Hoarder House

Firefighters, EMS personnel, policemen and all first responders live in a chaotic world of accidents, illness, disease and the worst of human nature.  From a young child choking, to a mother scalded by hot oil, to an octogenarian suffering a stroke – first responders must be equipped to handle all emergencies.  But how do they cope with a house filled with 77 cats and a foot deep layer of trash on the floor?  Or the house with 33 poodles that has never seen the light of day?  Ask any first responder to describe their idea of hell-on-earth, and you will most likely hear “Hoarder House”!

Hoarder House

Navigating a maze of hoarding debris can be an insurmountable challenge. Photo by J Hanson.

Emergency agencies in nearly every region of the country have training facilities to hone their life saving and rescue skills.  Some agencies construct elaborate mazes and real-life props on which their responders train to meet the usual and customary emergencies of life on the streets.  But how does a responder train for an encounter with a hoarder house?  With an estimated 2% to 5% of the population and between 6 and 15 million households that can be labeled as hoarders, it isn’t a matter of “if”, but only “when”, a responder will come face-to-face with a hoarder.  The Center for Simulation Studies at the Community College of Aurora is helping to overcome this hurdle with assistance from O.M.E.G.A.

How do you build a Hoarder House, you ask?

Well, first off you talk to Pony Anderson at the Community College of Aurora.  She will arrange for several rooms to be built as if they were a two-bedroom apartment, complete with a kitchen, a bathroom, a living room and two bedrooms.  However, that is the easy part.  A hoarder house is complete only when it’s been furnished with “stuff”.  We are not talking about just any “stuff”, however, but empty jars, craft projects that you started, but just never got around to completing, empty cereal boxes, dog food bags, cat food bags, books, magazines, newspapers, unwanted clothes, bedding – get the picture?  After spending several weeks badgering friends, family and neighbors for the needed items and hoping nobody will think you are losing your mind – “You want my old WHAT?” – the “stuff” is delivered to Pony’s staging area where it must be sorted, reworked and props fabricated before being relocated into the apartment.  Pony then will have them arranged for that “lived-in” look.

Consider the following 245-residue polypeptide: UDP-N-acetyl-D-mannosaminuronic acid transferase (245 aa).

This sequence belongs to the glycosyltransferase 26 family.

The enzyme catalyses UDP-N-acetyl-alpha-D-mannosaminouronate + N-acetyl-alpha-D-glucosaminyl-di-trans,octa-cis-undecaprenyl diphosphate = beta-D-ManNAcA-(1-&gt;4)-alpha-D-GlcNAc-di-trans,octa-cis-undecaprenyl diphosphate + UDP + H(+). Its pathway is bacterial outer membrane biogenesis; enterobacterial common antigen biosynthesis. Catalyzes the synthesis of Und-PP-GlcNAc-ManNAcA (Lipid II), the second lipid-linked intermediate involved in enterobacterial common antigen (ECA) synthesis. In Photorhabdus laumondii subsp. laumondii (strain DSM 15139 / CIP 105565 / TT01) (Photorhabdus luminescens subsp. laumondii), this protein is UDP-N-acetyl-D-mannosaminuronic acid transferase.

Hoarder Bathroom

There has to be an easier way to take a shower! Photo by J. Hanson.

A mainstay of common hoarders is the countless stacks of books, magazines and newspapers accumulated over years.  In order to cut down on weight, and make the stacks easier to move during restaging of exercises, these items must be fabricated into easily handled props.  How is a five-foot tall stack of old newspapers made easier to move and retain that authentic look?

You will need to make these realistic stacks of newspapers weigh only a pound, but give the impression of them weighing ten pounds.  To do this you need to spend hours folding the newsprint into accordion shaped strips about an inch and a half wide.  After you have about a jillion of them folded and set aside, apply three beads of caulk to the side of a small or medium cardboard box then gently lay the strips into the caulk edge.  To retain a realistic look, the strips can’t be too spread out or too close.

Now take the magazines and cut the spines off, leaving a two-inch wide strip, stack in empty stationary boxes and tie with twine.  Behold, you have a stack of magazines that weigh much less than the real McCoy.  Next, take your books and rip the pages out; glue a piece of Styrofoam between the covers and presto your book weighs a fraction of the original making it easier to stage and move.

For the empty pet food bags, stuff them with discarded plastic bags and other filler material that you have been gathering.  Seal the ends with clear tape and stack the bags up.  They look like they weigh a ton but they only weigh a few pounds.

The students who are taking EMT and fire training classes at the college need to get some firsthand experience as to what it is like when they have to respond to an incident at a “Hoarder’s” home.  They need to get the feel of the close quarters, piles and piles of junk, trash, dirty clothes, dirty dishes not to mention the smells and the critters running around.  Get the picture?

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